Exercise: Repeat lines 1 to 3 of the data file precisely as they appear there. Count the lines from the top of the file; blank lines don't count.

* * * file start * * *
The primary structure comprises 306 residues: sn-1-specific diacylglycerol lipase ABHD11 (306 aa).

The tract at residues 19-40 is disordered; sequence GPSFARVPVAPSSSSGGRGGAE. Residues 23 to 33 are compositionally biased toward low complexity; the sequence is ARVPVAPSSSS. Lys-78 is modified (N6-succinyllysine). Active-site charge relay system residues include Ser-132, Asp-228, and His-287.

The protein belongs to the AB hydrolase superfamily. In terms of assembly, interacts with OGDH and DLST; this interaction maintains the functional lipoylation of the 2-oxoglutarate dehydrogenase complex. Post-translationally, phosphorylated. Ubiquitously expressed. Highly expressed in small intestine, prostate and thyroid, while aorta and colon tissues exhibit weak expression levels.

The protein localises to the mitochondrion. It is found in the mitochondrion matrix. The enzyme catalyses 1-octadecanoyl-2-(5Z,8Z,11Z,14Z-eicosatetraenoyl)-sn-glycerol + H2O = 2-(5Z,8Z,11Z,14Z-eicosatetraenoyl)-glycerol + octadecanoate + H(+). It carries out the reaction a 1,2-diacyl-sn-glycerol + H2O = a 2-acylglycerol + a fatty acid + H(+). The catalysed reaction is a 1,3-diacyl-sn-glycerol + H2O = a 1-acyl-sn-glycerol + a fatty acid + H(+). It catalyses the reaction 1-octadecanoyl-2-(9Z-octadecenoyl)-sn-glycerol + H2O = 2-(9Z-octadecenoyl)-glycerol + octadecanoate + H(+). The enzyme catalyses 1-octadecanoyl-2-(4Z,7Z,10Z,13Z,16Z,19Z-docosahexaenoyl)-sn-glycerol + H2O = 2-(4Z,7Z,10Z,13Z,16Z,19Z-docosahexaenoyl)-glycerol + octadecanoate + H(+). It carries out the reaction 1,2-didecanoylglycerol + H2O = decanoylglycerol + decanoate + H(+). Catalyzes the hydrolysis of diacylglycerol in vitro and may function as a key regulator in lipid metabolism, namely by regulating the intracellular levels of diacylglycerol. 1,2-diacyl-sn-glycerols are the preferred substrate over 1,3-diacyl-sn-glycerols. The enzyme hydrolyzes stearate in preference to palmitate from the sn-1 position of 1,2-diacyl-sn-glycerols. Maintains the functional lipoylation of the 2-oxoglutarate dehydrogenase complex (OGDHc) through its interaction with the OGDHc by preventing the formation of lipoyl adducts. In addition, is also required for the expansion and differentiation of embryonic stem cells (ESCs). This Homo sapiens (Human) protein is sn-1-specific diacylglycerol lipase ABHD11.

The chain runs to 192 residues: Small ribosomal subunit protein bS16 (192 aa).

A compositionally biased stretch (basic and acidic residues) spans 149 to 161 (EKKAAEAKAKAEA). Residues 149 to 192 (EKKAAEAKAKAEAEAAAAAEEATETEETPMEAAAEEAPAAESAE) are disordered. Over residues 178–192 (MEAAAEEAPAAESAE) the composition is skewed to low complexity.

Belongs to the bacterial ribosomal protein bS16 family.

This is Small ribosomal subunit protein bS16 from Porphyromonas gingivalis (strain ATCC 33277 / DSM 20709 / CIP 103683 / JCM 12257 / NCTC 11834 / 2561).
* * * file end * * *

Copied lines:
The primary structure comprises 306 residues: sn-1-specific diacylglycerol lipase ABHD11 (306 aa).

The tract at residues 19-40 is disordered; sequence GPSFARVPVAPSSSSGGRGGAE. Residues 23 to 33 are compositionally biased toward low complexity; the sequence is ARVPVAPSSSS. Lys-78 is modified (N6-succinyllysine). Active-site charge relay system residues include Ser-132, Asp-228, and His-287.

The protein belongs to the AB hydrolase superfamily. In terms of assembly, interacts with OGDH and DLST; this interaction maintains the functional lipoylation of the 2-oxoglutarate dehydrogenase complex. Post-translationally, phosphorylated. Ubiquitously expressed. Highly expressed in small intestine, prostate and thyroid, while aorta and colon tissues exhibit weak expression levels.